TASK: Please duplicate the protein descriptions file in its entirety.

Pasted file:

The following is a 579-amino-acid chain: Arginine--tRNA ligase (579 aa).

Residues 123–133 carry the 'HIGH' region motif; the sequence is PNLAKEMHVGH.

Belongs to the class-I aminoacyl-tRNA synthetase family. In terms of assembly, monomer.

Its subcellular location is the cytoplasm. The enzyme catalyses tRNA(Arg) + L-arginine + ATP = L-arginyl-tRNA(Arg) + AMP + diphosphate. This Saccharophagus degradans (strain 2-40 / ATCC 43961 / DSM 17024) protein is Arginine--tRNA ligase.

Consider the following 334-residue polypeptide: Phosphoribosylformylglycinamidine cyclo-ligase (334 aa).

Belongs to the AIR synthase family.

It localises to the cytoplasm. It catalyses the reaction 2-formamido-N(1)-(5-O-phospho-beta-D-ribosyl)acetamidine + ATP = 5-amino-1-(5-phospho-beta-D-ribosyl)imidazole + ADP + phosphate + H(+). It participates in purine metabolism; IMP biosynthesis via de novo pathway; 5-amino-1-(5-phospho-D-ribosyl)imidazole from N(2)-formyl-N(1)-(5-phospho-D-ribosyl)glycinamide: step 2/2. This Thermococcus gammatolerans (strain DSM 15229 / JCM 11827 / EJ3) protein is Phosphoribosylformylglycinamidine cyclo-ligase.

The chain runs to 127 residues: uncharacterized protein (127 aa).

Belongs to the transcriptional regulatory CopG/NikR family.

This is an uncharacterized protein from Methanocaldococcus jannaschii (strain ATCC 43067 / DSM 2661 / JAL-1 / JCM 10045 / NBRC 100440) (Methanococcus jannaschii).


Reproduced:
The following is a 579-amino-acid chain: Arginine--tRNA ligase (579 aa).

Residues 123–133 carry the 'HIGH' region motif; the sequence is PNLAKEMHVGH.

Belongs to the class-I aminoacyl-tRNA synthetase family. In terms of assembly, monomer.

Its subcellular location is the cytoplasm. The enzyme catalyses tRNA(Arg) + L-arginine + ATP = L-arginyl-tRNA(Arg) + AMP + diphosphate. This Saccharophagus degradans (strain 2-40 / ATCC 43961 / DSM 17024) protein is Arginine--tRNA ligase.

Consider the following 334-residue polypeptide: Phosphoribosylformylglycinamidine cyclo-ligase (334 aa).

Belongs to the AIR synthase family.

It localises to the cytoplasm. It catalyses the reaction 2-formamido-N(1)-(5-O-phospho-beta-D-ribosyl)acetamidine + ATP = 5-amino-1-(5-phospho-beta-D-ribosyl)imidazole + ADP + phosphate + H(+). It participates in purine metabolism; IMP biosynthesis via de novo pathway; 5-amino-1-(5-phospho-D-ribosyl)imidazole from N(2)-formyl-N(1)-(5-phospho-D-ribosyl)glycinamide: step 2/2. This Thermococcus gammatolerans (strain DSM 15229 / JCM 11827 / EJ3) protein is Phosphoribosylformylglycinamidine cyclo-ligase.

The chain runs to 127 residues: uncharacterized protein (127 aa).

Belongs to the transcriptional regulatory CopG/NikR family.

This is an uncharacterized protein from Methanocaldococcus jannaschii (strain ATCC 43067 / DSM 2661 / JAL-1 / JCM 10045 / NBRC 100440) (Methanococcus jannaschii).